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The Librarians fic: ...And the Alien Abduction (1/1)

December 2nd, 2015 (10:05 pm)

feeling: determined

Title: ….And the Alien Abduction

Disclaimer: I do not own the Librarians.

A/N: A fill for my alien abduction square on hc_bingo. Unbeta’ed, and set in early S2 with minor references thereof.

Summary: “Well, I think it’s obvious,” Ezekiel said seriously. He nodded intently. “We’ve been abducted by aliens.”


His hearing, of all things, came back first.

It was a low buzzing, not quite a ring. Insistent and steady, droning in the back of his mind like a jackhammer.

Annoyed, he wrinkled his nose, trying to keep his eyes squeezed shut in a vain attempt to stay unaware. Not that he particularly like being vulnerable, but some stones were probably better left unturned.

That was the wrong damn analogy to use.

Inhaling sharply, sensation flooded back of him. Which made him realize two things. One, he was on the ground. Like, flat on his face. And two, that little jackhammer in his head? Hurt like hell.

The problem was, of course, that it was true. Some stones were probably better left unturned, but Jake had never been able to abide by that. If he had, he never would have started reading all those books in the first place. No, Jake had spent most of his life trying to turn stones back over after he flipped them in the first place.

It was just part of who he was.

If there was a question, then he was probably going to answer it.

Vision, that came third, and it assaulted even worse than the rest. The sheer brightness overwhelmed him, ratcheting up the intensity of the jackhammer until his entire head throbbed.

“Stone? Hey, Stone. You awake?”

The voice was familiar, accented, young.

“Come on, mate. Wake up.

And annoying.

That meant….

Jake blinked a few more times before he could make sense of the dark shadow above him. When his eyes focused, he groaned miserably. “Ezekiel.”

Ezekiel, who was perched in front of him, grinned. “About time,” he said. “You were starting to freak me out a little.”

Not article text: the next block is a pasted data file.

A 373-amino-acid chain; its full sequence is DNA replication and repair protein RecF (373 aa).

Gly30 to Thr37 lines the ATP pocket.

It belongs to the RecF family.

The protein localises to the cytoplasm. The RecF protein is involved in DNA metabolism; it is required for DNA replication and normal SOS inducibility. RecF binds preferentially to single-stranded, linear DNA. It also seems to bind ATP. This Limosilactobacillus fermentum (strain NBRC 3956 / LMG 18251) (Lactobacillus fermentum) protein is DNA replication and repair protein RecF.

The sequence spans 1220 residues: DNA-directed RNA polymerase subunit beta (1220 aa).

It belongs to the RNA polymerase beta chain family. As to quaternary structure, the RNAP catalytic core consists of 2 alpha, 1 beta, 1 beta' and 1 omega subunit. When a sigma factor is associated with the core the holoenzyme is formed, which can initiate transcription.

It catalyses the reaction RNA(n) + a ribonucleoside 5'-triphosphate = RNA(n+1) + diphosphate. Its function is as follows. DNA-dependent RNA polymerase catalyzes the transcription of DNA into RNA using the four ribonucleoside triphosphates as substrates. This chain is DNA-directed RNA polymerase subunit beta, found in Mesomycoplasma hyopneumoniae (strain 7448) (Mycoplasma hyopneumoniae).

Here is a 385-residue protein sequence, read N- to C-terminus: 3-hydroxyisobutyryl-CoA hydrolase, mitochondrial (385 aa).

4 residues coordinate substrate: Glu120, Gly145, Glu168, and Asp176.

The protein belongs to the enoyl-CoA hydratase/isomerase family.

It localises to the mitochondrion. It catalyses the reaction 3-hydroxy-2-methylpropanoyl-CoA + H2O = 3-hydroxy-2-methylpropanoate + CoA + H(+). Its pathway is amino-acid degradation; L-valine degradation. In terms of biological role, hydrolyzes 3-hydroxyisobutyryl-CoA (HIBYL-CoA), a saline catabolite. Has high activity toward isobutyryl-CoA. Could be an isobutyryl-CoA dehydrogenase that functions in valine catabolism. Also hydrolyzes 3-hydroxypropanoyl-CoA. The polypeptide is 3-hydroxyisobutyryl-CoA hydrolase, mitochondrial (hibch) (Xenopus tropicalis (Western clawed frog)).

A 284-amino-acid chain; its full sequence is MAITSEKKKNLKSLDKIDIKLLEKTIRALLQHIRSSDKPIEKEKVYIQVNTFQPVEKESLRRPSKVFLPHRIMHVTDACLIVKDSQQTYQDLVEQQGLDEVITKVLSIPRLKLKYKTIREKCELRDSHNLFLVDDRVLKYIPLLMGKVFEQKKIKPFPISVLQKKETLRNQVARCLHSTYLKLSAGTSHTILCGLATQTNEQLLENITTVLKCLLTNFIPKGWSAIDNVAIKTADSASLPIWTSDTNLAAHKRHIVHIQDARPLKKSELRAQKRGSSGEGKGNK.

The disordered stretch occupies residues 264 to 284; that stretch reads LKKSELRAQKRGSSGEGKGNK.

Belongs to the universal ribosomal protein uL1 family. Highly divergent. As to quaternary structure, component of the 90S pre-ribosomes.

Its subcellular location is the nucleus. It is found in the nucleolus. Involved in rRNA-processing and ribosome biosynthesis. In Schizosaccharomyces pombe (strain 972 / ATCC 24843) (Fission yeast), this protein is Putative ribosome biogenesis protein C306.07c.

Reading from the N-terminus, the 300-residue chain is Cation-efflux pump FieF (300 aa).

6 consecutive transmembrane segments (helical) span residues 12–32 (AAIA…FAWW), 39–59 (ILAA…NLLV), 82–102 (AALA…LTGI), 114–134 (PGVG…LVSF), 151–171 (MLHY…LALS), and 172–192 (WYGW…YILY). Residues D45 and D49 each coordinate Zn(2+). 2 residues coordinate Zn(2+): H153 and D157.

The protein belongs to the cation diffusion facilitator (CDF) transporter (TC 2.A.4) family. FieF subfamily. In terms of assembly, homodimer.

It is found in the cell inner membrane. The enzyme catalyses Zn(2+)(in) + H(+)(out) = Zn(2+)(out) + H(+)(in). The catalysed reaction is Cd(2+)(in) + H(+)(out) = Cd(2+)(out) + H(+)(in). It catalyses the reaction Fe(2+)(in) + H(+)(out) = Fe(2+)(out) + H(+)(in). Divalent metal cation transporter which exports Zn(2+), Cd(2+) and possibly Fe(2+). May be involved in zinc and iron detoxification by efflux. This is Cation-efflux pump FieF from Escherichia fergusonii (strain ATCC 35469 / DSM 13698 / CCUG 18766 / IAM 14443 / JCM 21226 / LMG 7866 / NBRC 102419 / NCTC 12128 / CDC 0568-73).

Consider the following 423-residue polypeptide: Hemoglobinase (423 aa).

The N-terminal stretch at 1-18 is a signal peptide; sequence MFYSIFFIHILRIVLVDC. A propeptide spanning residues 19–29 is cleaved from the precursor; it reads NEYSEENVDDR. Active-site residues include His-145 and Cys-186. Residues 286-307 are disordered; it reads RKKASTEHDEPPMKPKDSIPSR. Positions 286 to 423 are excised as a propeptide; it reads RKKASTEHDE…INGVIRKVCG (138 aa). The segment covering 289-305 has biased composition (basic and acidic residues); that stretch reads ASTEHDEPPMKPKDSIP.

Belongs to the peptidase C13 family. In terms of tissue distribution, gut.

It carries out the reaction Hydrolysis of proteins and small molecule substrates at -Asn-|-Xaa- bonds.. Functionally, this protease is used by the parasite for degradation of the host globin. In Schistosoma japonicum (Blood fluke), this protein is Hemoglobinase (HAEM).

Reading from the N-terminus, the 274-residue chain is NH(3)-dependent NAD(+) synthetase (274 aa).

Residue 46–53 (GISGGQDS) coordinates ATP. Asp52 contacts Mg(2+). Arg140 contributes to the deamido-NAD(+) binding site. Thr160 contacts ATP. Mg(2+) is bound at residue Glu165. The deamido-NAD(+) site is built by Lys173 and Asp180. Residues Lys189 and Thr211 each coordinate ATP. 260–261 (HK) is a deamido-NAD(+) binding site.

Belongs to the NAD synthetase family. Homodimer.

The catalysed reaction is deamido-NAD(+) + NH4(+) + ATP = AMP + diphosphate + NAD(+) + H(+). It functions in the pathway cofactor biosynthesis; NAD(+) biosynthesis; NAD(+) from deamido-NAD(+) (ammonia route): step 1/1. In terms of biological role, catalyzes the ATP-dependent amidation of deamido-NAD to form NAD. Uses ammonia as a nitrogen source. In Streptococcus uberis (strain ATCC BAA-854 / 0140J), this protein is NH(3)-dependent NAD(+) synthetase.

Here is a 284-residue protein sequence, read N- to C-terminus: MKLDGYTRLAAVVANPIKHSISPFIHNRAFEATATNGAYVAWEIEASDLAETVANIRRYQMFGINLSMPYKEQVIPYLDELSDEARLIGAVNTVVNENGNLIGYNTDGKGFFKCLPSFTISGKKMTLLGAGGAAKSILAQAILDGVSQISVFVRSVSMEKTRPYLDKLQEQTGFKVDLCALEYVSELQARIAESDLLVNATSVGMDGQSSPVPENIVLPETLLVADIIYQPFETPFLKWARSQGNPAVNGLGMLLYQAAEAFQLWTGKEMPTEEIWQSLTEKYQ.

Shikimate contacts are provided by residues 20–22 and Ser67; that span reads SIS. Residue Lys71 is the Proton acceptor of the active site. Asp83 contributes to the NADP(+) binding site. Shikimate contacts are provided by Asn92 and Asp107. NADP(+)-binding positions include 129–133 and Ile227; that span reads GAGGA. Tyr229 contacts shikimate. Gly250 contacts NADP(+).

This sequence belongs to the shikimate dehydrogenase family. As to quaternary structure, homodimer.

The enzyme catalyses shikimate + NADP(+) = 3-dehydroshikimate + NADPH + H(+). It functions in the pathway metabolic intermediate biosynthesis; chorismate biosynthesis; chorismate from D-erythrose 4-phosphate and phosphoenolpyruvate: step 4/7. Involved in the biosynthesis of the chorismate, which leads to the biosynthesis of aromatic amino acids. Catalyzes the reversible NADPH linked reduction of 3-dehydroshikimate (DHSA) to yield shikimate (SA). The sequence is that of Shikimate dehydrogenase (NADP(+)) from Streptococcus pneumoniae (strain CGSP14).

Jake inhaled, trying to control the nausea in his gut while the pain in his head spiked dangerously. Cautiously, he pressed the palm of his hand between his eyes while he tried to sit up.

“I mean, you’ve just been lying there,” Ezekiel continued, almost heedless. “And I wasn’t sure if you, like, needed help or something, or if I should just let you sleep--”

Arching an eyebrow, Jake tried to glare at Ezekiel.

It hurt too much.

“But I didn’t have anyone else to ask,” Ezekiel said with a matter of fact shrug. “And they must have taken my phone, which is not only really boring but inconvenient--”

“Wait,” Jake said, voice deep with pain. He squinted at Ezekiel, trying to lessen the effect of the light as it drilled relentlessly into his skull. “Your phone?”

Ezekiel blinked at him like he was crazy.

Jake’s head hurt worse just looking at him.

“Uh, yeah,” Ezekiel said. “You know. A smartphone? Games, apps, the web. Phone calls for those who want to be quaint.”

Jake shook his head carefully, doing his best to keep the weight of the pounding at bay. “I know what a phone is--”

“I thought maybe you hit your head harder--”

Jake all but growled. “What happened?” he demanded through gritted teeth. “What happened to your phone, my head? What happened to us?

Ezekiel actually looked earnest.

Which was how Jake was pretty sure he was going to hate the next thing that came out of his mouth.

“Well, I think it’s obvious,” Ezekiel said seriously. He nodded intently. “We’ve been abducted by aliens.”


All things considered, Jake must have hit his head pretty hard. Because not only was he in pain and disoriented, but Ezekiel was talking about aliens.

“I thought it was never aliens,” Jake said, getting haltingly to his feet. His stomach lurched for a moment while his vision threatened to black out entirely. He kept his balance -- barely -- and he steadied himself on the wall for a little extra support.

“How else do you explain?”

Jake forced himself to focus, looking around the length of the room. The walls were painfully bright white and totally smooth with no obvious signs of doors or hatches. “I don’t know,” Jake said. “Magical library.”